The 2018 Irish Presidential Election will take place on October 26th. Ahead of this coming Friday, we’ve rounded up all you need to know before you cast your vote.
Who are the candidates?
We have an in-depth round up of our candidates HERE, but in brief:
Related: Who are our six presidential candidates for election 2018?
Current President Michael D. Higgins: Independent of any political party, he has served as the Head of State since he was elected in 2011. He has an active political background, speaks fluent Irish and according to the latest opinion polls, is the favourite to win the election on Friday.
Seán Gallagher: Now Independent but previously of Fianna Fail, he is an Irish businessman and reality TV personality, most commonly known for his appearance on the RTÉ reality show Dragons Den. He ran against President Higgins in 2011 and was a favourite to win until a dramatic TV debate saw him lose favour with the public.
Liadh Ní Riada: A member of Sinn Fein, she has served as a Member of the European Parliament for South Ireland since 2014. She grew up in a Gaeltacht area of West Cork and has a strong sense of culture and heritage. Since working as an MEP, she has fought for the interests of the Irish people; including rural Ireland, climate change, and social justice.
Peter Casey: A businessman and fellow Dragons Den personality, he has no ties to a political party. He was born and raised in Derry before studying Political Economics and Philosophy at Aston University in Birmingham.
Joan Freeman: Dublin-born candidate Joan Freeman is an independent politician, psychologist and mental health activist. She founded Pieta House, Ireland’s leading suicide prevention charity, in 2006 and the associated fundraising event ‘Darkness Into Light’ in 2008.
Gavin Duffy: The final candidate is another Dragons Den personality, Gavin Duffy. He is an Irish entrepreneur and businessman, and though known for his successful ventures in this way, he has some political experience; having been an advisor to political leaders in both Fianna Fail and Fine Gael over the last number of years.
What have been the main talking points so far?
The run-up to polling day has been a rather tense on two notable occasions.
Peter Casey threw a grenade with his comments to the Irish Independent’s politics podcast, saying that Travellers should not be recognised as an ethnic minority because they are “basically people camping in someone else’s land”. Rather than back down over his comments, Casey insisted Ireland was now a “melting pot”, and that one group shouldn’t be chosen as “special” by having their ethnicity officially recognised. On the final TV debate, he denied that his comments on Travellers were “an attack” and denied that he had made a racist remark, saying he would describe his comments as “an observation”.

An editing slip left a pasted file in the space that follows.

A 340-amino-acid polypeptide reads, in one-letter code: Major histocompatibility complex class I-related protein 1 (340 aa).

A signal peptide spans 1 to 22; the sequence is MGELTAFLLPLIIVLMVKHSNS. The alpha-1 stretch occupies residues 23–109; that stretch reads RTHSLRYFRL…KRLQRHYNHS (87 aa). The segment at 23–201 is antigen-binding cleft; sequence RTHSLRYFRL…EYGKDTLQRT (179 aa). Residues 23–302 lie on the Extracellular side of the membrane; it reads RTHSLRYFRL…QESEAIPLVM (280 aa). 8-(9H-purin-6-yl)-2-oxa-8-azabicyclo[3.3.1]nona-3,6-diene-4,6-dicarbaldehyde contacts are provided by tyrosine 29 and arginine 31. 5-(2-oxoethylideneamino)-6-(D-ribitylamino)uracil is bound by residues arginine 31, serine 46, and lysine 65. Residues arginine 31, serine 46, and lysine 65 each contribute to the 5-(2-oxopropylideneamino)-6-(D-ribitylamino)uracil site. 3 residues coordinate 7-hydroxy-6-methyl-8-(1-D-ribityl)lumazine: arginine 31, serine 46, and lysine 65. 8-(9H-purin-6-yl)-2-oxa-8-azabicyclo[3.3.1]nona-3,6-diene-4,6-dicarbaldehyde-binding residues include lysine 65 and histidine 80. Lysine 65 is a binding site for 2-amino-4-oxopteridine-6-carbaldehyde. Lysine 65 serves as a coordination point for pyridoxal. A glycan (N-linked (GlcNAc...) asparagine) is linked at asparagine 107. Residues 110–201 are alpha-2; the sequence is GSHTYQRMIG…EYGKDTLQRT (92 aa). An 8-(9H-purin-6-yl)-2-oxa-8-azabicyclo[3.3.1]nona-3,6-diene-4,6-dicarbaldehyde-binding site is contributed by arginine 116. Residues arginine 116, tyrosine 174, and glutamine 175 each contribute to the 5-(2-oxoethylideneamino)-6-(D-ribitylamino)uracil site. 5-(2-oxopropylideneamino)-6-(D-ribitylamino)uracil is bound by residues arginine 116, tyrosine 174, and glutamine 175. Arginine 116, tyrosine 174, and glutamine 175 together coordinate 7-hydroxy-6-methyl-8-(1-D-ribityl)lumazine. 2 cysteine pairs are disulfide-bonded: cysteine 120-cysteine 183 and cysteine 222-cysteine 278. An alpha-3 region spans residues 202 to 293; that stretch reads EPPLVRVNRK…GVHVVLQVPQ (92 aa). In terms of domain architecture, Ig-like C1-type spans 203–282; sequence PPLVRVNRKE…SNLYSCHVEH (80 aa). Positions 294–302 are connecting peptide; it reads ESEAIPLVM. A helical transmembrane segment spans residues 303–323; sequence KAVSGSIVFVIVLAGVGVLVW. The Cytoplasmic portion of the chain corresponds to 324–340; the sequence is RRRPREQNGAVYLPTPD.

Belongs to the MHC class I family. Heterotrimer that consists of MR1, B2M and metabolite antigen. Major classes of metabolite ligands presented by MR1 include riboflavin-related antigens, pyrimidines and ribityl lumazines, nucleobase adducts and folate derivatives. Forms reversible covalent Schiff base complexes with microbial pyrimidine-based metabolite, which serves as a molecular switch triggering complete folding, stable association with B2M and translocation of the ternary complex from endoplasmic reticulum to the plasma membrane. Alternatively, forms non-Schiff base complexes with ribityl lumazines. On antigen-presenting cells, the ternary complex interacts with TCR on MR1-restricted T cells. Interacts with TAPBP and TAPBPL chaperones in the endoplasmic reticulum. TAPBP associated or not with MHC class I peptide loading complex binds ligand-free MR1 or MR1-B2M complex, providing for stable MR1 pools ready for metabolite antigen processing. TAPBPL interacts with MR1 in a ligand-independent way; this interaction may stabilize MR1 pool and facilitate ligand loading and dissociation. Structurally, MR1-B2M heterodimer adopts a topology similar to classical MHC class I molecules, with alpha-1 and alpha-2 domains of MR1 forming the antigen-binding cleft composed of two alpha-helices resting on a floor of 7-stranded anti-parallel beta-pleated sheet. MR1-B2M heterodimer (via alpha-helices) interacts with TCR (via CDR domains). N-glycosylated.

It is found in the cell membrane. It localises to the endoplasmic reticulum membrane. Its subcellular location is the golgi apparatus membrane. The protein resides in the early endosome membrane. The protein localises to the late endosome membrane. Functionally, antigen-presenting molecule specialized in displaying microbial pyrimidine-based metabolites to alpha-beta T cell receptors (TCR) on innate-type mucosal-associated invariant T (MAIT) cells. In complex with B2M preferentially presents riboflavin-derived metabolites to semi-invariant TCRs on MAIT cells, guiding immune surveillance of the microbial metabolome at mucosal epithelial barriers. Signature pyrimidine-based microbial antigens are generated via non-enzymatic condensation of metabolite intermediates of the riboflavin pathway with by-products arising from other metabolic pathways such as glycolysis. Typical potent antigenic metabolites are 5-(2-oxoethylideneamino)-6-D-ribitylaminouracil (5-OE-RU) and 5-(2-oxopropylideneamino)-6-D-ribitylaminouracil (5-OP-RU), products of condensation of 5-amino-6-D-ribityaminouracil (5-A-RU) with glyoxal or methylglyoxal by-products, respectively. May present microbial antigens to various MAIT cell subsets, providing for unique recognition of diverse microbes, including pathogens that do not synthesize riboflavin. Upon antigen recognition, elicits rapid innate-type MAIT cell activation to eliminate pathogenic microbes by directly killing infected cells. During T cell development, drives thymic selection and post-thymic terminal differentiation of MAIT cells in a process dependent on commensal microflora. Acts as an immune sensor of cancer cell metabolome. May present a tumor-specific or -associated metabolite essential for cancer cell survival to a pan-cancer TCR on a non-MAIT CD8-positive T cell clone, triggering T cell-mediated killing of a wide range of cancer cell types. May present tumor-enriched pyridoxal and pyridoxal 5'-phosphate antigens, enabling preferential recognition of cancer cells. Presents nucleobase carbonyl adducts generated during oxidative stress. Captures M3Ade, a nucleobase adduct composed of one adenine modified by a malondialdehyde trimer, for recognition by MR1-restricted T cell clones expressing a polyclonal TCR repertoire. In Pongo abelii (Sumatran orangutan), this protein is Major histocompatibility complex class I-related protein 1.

President Higgins has been criticised by all candidates for allegedly failed to defend questions over spending put to him in all the debates thus far, relating to the examination of Áras spending by the Dáil’s Public Accounts Committee (PAC) and his own spending as during his seven-year term. He hasn’t taken part in many of the election debates and despite the constant grilling over his public spending, he is reportedly the favourite to serve another term as the President of Ireland with a huge lead in the polls.
All the remaining candidates have been pushing their issues whenever possible, including increasing representation of women on the Council of State by Casey, Freeman emphasised her involvement in Pieta House and Duffy promised value for money to the presidency and more energy to the role.
Looking at numbers from the most recent Behaviour & Attitudes for the Sunday Times and Sunday Business Post RED C polls, Higgins has a 56 point lead over his nearest challenger Sean Gallagher who is on 12%. Liadh Ní Riada is next on 9%, with Joan Freeman on 6%, Gavin Duffy on 3% and Casey on 2%. This ordering is mirrored in the Behaviour & Attitudes poll with Gallagher second, and Ní Riada third. All-in-all, Higgins has an average of 68% lead.
When can I cast my vote and what do I need on the day?
- Polling stations will be open from 7am to 10pm on Friday.
- You can check to see if you’re on the voting register at checktheregister.ie
- You should have received a polling card in the post telling you at which polling station to vote. If you don’t receive a card, you can still vote if you are registered.
- You don’t need to have your polling card with you on the day, but you should bring a valid form of identification. This can include a passport, a driving licence, a public services card, or an employee or student ID card with a photograph.
Two ballot papers
As we’re voting in both a presidential election and on the blasphemy referendum on the same day, you’ll get two polling cards; green ballot paper for the referendum and a white ballot paper for the election.
Related: The Blasphemy Referendum: Here’s everything you need to know